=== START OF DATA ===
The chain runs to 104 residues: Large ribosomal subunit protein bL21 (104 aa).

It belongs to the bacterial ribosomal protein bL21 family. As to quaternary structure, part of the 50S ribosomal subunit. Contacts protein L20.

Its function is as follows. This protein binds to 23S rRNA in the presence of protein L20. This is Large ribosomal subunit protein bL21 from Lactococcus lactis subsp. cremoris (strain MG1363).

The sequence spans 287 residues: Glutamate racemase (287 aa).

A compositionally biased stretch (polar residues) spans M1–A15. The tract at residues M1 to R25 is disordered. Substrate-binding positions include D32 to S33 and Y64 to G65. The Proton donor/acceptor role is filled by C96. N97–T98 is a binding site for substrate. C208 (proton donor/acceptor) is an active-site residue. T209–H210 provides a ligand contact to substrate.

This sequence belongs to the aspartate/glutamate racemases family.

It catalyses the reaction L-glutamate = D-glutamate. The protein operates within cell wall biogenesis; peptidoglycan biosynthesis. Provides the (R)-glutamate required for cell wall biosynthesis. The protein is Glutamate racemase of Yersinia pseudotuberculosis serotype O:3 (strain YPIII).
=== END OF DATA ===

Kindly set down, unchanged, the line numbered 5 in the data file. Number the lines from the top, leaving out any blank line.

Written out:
A compositionally biased stretch (polar residues) spans M1–A15. The tract at residues M1 to R25 is disordered. Substrate-binding positions include D32 to S33 and Y64 to G65. The Proton donor/acceptor role is filled by C96. N97–T98 is a binding site for substrate. C208 (proton donor/acceptor) is an active-site residue. T209–H210 provides a ligand contact to substrate.